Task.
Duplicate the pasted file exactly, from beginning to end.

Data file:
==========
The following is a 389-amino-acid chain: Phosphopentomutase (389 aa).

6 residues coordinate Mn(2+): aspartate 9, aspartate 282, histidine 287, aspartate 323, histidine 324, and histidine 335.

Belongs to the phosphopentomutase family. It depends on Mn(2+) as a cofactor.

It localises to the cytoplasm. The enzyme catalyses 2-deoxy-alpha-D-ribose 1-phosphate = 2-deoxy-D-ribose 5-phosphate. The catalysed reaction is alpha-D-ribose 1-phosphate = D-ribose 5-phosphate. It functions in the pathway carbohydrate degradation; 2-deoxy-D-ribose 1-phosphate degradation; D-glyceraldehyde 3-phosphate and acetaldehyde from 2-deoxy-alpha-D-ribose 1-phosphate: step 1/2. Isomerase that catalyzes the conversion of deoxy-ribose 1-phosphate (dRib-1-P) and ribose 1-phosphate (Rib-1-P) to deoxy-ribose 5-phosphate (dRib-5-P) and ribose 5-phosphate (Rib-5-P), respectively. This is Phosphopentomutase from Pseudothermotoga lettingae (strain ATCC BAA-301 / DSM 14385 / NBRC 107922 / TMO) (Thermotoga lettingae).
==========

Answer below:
The following is a 389-amino-acid chain: Phosphopentomutase (389 aa).

6 residues coordinate Mn(2+): aspartate 9, aspartate 282, histidine 287, aspartate 323, histidine 324, and histidine 335.

Belongs to the phosphopentomutase family. It depends on Mn(2+) as a cofactor.

It localises to the cytoplasm. The enzyme catalyses 2-deoxy-alpha-D-ribose 1-phosphate = 2-deoxy-D-ribose 5-phosphate. The catalysed reaction is alpha-D-ribose 1-phosphate = D-ribose 5-phosphate. It functions in the pathway carbohydrate degradation; 2-deoxy-D-ribose 1-phosphate degradation; D-glyceraldehyde 3-phosphate and acetaldehyde from 2-deoxy-alpha-D-ribose 1-phosphate: step 1/2. Isomerase that catalyzes the conversion of deoxy-ribose 1-phosphate (dRib-1-P) and ribose 1-phosphate (Rib-1-P) to deoxy-ribose 5-phosphate (dRib-5-P) and ribose 5-phosphate (Rib-5-P), respectively. This is Phosphopentomutase from Pseudothermotoga lettingae (strain ATCC BAA-301 / DSM 14385 / NBRC 107922 / TMO) (Thermotoga lettingae).